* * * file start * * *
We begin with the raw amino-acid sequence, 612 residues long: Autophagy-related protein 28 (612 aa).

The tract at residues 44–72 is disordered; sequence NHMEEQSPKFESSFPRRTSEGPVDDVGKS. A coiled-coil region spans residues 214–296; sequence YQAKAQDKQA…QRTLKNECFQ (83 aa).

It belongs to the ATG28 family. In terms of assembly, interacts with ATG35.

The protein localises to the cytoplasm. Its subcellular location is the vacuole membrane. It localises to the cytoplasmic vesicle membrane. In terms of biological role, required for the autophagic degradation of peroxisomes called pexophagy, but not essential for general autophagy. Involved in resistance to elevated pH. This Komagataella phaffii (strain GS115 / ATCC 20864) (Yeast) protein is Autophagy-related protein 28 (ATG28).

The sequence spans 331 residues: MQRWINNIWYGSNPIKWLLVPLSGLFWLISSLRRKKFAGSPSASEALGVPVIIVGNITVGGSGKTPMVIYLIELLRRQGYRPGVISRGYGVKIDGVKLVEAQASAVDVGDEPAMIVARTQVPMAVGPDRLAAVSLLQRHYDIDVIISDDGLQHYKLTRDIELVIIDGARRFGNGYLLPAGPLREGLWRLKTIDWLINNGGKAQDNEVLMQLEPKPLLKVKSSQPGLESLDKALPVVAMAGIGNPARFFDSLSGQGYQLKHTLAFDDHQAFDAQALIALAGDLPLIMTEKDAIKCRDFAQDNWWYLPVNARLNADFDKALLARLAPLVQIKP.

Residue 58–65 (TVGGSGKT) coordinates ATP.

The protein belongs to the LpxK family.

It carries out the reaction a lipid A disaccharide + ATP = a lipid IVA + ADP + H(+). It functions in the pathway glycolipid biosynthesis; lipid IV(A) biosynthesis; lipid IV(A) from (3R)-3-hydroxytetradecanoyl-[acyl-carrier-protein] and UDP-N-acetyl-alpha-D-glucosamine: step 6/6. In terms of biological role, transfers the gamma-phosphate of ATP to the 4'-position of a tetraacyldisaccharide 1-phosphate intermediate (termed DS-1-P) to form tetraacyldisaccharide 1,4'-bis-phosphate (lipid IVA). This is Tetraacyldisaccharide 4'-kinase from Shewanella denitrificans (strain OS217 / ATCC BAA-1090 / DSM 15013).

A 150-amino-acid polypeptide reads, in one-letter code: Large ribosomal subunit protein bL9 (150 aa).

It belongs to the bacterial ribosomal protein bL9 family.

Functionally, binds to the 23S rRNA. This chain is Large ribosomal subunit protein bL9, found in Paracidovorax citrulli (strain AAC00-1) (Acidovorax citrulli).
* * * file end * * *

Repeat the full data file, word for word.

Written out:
We begin with the raw amino-acid sequence, 612 residues long: Autophagy-related protein 28 (612 aa).

The tract at residues 44–72 is disordered; sequence NHMEEQSPKFESSFPRRTSEGPVDDVGKS. A coiled-coil region spans residues 214–296; sequence YQAKAQDKQA…QRTLKNECFQ (83 aa).

It belongs to the ATG28 family. In terms of assembly, interacts with ATG35.

The protein localises to the cytoplasm. Its subcellular location is the vacuole membrane. It localises to the cytoplasmic vesicle membrane. In terms of biological role, required for the autophagic degradation of peroxisomes called pexophagy, but not essential for general autophagy. Involved in resistance to elevated pH. This Komagataella phaffii (strain GS115 / ATCC 20864) (Yeast) protein is Autophagy-related protein 28 (ATG28).

The sequence spans 331 residues: MQRWINNIWYGSNPIKWLLVPLSGLFWLISSLRRKKFAGSPSASEALGVPVIIVGNITVGGSGKTPMVIYLIELLRRQGYRPGVISRGYGVKIDGVKLVEAQASAVDVGDEPAMIVARTQVPMAVGPDRLAAVSLLQRHYDIDVIISDDGLQHYKLTRDIELVIIDGARRFGNGYLLPAGPLREGLWRLKTIDWLINNGGKAQDNEVLMQLEPKPLLKVKSSQPGLESLDKALPVVAMAGIGNPARFFDSLSGQGYQLKHTLAFDDHQAFDAQALIALAGDLPLIMTEKDAIKCRDFAQDNWWYLPVNARLNADFDKALLARLAPLVQIKP.

Residue 58–65 (TVGGSGKT) coordinates ATP.

The protein belongs to the LpxK family.

It carries out the reaction a lipid A disaccharide + ATP = a lipid IVA + ADP + H(+). It functions in the pathway glycolipid biosynthesis; lipid IV(A) biosynthesis; lipid IV(A) from (3R)-3-hydroxytetradecanoyl-[acyl-carrier-protein] and UDP-N-acetyl-alpha-D-glucosamine: step 6/6. In terms of biological role, transfers the gamma-phosphate of ATP to the 4'-position of a tetraacyldisaccharide 1-phosphate intermediate (termed DS-1-P) to form tetraacyldisaccharide 1,4'-bis-phosphate (lipid IVA). This is Tetraacyldisaccharide 4'-kinase from Shewanella denitrificans (strain OS217 / ATCC BAA-1090 / DSM 15013).

A 150-amino-acid polypeptide reads, in one-letter code: Large ribosomal subunit protein bL9 (150 aa).

It belongs to the bacterial ribosomal protein bL9 family.

Functionally, binds to the 23S rRNA. This chain is Large ribosomal subunit protein bL9, found in Paracidovorax citrulli (strain AAC00-1) (Acidovorax citrulli).